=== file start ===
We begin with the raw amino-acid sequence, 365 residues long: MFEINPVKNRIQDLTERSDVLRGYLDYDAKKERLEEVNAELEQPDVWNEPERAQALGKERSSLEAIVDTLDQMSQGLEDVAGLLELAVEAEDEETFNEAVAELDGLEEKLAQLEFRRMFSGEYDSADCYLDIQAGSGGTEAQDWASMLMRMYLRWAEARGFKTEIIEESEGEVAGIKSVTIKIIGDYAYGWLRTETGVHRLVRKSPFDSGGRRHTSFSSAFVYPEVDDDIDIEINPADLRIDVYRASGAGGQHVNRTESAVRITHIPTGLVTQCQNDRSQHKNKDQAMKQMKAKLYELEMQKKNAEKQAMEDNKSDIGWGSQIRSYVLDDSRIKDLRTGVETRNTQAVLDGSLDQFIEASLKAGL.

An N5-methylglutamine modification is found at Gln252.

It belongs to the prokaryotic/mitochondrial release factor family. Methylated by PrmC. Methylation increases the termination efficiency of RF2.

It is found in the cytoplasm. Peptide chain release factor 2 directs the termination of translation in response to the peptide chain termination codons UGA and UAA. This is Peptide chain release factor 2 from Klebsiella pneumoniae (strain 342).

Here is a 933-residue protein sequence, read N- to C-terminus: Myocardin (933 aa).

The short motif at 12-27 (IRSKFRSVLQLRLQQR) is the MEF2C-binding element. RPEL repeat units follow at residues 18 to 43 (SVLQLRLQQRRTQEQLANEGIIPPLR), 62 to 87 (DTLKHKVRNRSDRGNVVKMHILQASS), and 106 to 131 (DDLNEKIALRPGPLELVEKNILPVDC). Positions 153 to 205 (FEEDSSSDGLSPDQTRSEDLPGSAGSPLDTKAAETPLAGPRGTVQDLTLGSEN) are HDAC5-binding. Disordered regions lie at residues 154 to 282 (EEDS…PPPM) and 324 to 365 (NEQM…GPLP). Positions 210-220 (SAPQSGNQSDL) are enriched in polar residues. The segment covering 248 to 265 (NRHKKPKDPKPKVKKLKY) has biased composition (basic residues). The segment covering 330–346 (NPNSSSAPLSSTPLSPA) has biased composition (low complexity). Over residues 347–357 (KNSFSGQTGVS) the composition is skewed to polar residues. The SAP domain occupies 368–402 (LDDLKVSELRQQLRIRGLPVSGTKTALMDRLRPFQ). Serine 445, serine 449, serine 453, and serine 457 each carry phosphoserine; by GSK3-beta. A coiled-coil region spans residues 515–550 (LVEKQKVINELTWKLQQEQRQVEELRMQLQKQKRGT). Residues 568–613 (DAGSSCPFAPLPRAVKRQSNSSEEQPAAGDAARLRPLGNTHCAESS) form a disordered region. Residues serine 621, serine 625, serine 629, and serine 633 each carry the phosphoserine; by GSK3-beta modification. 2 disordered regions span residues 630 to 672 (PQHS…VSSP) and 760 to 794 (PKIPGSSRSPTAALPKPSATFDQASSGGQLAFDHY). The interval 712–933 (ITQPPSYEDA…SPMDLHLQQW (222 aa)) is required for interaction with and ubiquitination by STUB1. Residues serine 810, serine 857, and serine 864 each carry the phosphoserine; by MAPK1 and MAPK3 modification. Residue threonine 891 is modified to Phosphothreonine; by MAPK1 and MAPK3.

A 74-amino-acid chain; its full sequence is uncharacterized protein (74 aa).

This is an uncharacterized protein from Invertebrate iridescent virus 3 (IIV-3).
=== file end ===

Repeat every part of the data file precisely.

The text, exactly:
We begin with the raw amino-acid sequence, 365 residues long: MFEINPVKNRIQDLTERSDVLRGYLDYDAKKERLEEVNAELEQPDVWNEPERAQALGKERSSLEAIVDTLDQMSQGLEDVAGLLELAVEAEDEETFNEAVAELDGLEEKLAQLEFRRMFSGEYDSADCYLDIQAGSGGTEAQDWASMLMRMYLRWAEARGFKTEIIEESEGEVAGIKSVTIKIIGDYAYGWLRTETGVHRLVRKSPFDSGGRRHTSFSSAFVYPEVDDDIDIEINPADLRIDVYRASGAGGQHVNRTESAVRITHIPTGLVTQCQNDRSQHKNKDQAMKQMKAKLYELEMQKKNAEKQAMEDNKSDIGWGSQIRSYVLDDSRIKDLRTGVETRNTQAVLDGSLDQFIEASLKAGL.

An N5-methylglutamine modification is found at Gln252.

It belongs to the prokaryotic/mitochondrial release factor family. Methylated by PrmC. Methylation increases the termination efficiency of RF2.

It is found in the cytoplasm. Peptide chain release factor 2 directs the termination of translation in response to the peptide chain termination codons UGA and UAA. This is Peptide chain release factor 2 from Klebsiella pneumoniae (strain 342).

Here is a 933-residue protein sequence, read N- to C-terminus: Myocardin (933 aa).

The short motif at 12-27 (IRSKFRSVLQLRLQQR) is the MEF2C-binding element. RPEL repeat units follow at residues 18 to 43 (SVLQLRLQQRRTQEQLANEGIIPPLR), 62 to 87 (DTLKHKVRNRSDRGNVVKMHILQASS), and 106 to 131 (DDLNEKIALRPGPLELVEKNILPVDC). Positions 153 to 205 (FEEDSSSDGLSPDQTRSEDLPGSAGSPLDTKAAETPLAGPRGTVQDLTLGSEN) are HDAC5-binding. Disordered regions lie at residues 154 to 282 (EEDS…PPPM) and 324 to 365 (NEQM…GPLP). Positions 210-220 (SAPQSGNQSDL) are enriched in polar residues. The segment covering 248 to 265 (NRHKKPKDPKPKVKKLKY) has biased composition (basic residues). The segment covering 330–346 (NPNSSSAPLSSTPLSPA) has biased composition (low complexity). Over residues 347–357 (KNSFSGQTGVS) the composition is skewed to polar residues. The SAP domain occupies 368–402 (LDDLKVSELRQQLRIRGLPVSGTKTALMDRLRPFQ). Serine 445, serine 449, serine 453, and serine 457 each carry phosphoserine; by GSK3-beta. A coiled-coil region spans residues 515–550 (LVEKQKVINELTWKLQQEQRQVEELRMQLQKQKRGT). Residues 568–613 (DAGSSCPFAPLPRAVKRQSNSSEEQPAAGDAARLRPLGNTHCAESS) form a disordered region. Residues serine 621, serine 625, serine 629, and serine 633 each carry the phosphoserine; by GSK3-beta modification. 2 disordered regions span residues 630 to 672 (PQHS…VSSP) and 760 to 794 (PKIPGSSRSPTAALPKPSATFDQASSGGQLAFDHY). The interval 712–933 (ITQPPSYEDA…SPMDLHLQQW (222 aa)) is required for interaction with and ubiquitination by STUB1. Residues serine 810, serine 857, and serine 864 each carry the phosphoserine; by MAPK1 and MAPK3 modification. Residue threonine 891 is modified to Phosphothreonine; by MAPK1 and MAPK3.

A 74-amino-acid chain; its full sequence is uncharacterized protein (74 aa).

This is an uncharacterized protein from Invertebrate iridescent virus 3 (IIV-3).